Beyond marking the liberation and the role Canada played, the works of the seven BVAS artists, embody a broader concept of freedom.
According to an artists’ statement, “Today, defining freedom is as difficult as achieving it, keeping it relevant and remembering it all comes with responsibility.
The main idea behind this exhibition is to create a dialogue between historical and contemporary concepts of freedom. We wish to challenge and celebrate the concept of freedom from both the personal and societal levels.”
Viewers are invited to contribute their thoughts on what freedom means and leave their comments on cards provided at the gallery.
They have created a video that has been shared with the cooperative in the Netherlands and as shown in their exhibit.
The art was shown at the BVAS gallery in Calgary, however, just a week later, the pandemic hit. A year and a half later, it was shown at a gallery in Calgary with the Alberta Association of Artists.
“This is our next stop, and we are waiting to hear of other places to be shown around Alberta,” said Sullivan.
The gallery is open and on display until May 30.

Wheatland County approves budget adjustments for project overages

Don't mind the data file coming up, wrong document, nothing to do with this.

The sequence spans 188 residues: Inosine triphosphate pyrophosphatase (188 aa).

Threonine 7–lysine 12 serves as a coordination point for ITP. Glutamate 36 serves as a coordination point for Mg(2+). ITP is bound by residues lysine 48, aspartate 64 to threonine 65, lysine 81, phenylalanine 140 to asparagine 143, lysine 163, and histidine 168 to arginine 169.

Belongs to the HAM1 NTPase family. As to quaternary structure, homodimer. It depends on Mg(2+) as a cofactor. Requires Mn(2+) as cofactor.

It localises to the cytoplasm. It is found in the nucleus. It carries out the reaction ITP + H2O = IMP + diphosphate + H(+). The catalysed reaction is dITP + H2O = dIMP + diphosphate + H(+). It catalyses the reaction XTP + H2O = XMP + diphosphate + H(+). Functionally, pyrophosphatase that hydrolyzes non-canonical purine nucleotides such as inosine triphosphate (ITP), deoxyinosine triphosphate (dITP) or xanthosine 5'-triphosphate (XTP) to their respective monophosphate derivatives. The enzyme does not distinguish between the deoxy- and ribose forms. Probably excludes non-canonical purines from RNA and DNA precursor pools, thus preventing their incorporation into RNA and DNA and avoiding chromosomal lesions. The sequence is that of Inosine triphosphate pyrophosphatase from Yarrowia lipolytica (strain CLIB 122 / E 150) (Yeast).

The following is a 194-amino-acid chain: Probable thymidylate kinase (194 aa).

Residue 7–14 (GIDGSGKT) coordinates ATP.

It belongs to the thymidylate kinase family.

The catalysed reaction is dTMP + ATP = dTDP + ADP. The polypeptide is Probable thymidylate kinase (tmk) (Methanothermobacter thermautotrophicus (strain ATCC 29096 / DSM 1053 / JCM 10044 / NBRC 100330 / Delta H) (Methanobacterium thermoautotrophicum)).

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Wheatland County council approved adjustments to its 2023 Capital budget during the regular Tuesday, April 18 council meeting, after quotes for two Capital projects which were included in the budget came in higher than the proposed budget amount.
Council had previously approved the Capital budget of $25,351,448 during its April 6 meeting; however, quotes for the two projects-installation of carbon monoxide detectors in the Public Works building, and design services on the Carseland NE Storm Water Management project-came in above the approved budgeted amounts of $30,000 for each project.
McElhanney Ltd. were previously requested to submit a proposal for design services on the Carseland NE Storm Water Management project. Council had allocated $30,000 for the project based on work completed by a third-party consultant in 2020; however, the proposal from McElhanney included some costs which had not been included in the approved budget.
This included coordination of crossing agreements with CP Rail, estimated at $9,500, and land administration costs of $3,600.
It was determined the proposal from McElhanney was “representative for the required scope of work” and it was recommended to council the approved budget be increased by $20,000, to a total of $50,000, based on the proposal.
This increase will also include some contingency to accommodate any “potential unforeseen charges from CP Rail.”
Installation of multiple carbon monoxide detectors was required in the Public Works building as part of code requirements. After receiving quotes for the project, it was determined the approved budget would need to be increased by $10,000 to a total of $40,000 for the project.
Council approved adjusting the previously approved budgets to accommodate increased costs based on quotes received for both Capital projects.